I am providing that, following the initial exploratory report to the Minister, the authority will conduct, within a further six months, a public consultation on the establishment and impact of multidisciplinary practices alongside other factors such as their regulation, monitoring and operation. It will then make a final report to the Minister with recommendations based on the research and the results of the public consultation process, which will also be laid by the Minister before the Houses within 30 days of receipt. The commencement of the provisions governing the introduction of MDPs will then become a matter for the Minister.
In summary, I am front-loading the MDP process with a six-month research module, which will give depth to the public consultation process that will follow it. I want us to take stock of MDPs, their implications and their benefits for our own legal services market and the lessons we can learn from elsewhere. Rather than having an automatic commencement date for the introduction of multidisciplinary practices, we are now proposing that the Minister, following receipt and consideration of the final report under the procedure I have set out, will have the discretion to proceed with their appropriately regulated introduction.
Amendment No. 80a, which inserts a new section 100, provides that the authority will carry out periodic reviews of the operation of Part 8 with respect to legal partnerships and multidisciplinary practices. As part of the review process, it will be open to the authority to make recommendations to the Minister for the amendment of any provision of Part 8 that it considers necessary. The initial review for multidisciplinary practices will be started not later than two years after their commencement and completed within one year, which is a total period of three years. The initial review relating to legal partnerships will start within four years of their commencement and be completed within one year, which is a total period of five years. Thereafter, the reviews for the two new business models will be conducted at five-year intervals.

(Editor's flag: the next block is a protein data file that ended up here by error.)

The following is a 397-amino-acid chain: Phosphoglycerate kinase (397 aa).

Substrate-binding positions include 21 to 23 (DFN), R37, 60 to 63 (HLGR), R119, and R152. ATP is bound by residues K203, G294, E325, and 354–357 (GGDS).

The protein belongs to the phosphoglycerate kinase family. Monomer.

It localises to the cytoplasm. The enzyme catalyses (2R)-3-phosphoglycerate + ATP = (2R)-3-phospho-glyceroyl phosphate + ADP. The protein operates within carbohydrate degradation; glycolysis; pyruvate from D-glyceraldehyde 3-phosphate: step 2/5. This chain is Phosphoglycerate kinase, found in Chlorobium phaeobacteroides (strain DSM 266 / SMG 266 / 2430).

The timely advancement of legal partnerships between the two established, regulated and highly developed legal professions and an informed research-driven approach to the introduction of multidisciplinary partnerships will provide the basis for a well managed delivery of structural reform in these key areas, while allowing legal practitioners to continue to practice under the more traditional legal practice models where they so wish. Therefore, I commend the Government amendments I have proposed to the Deputies for their agreement.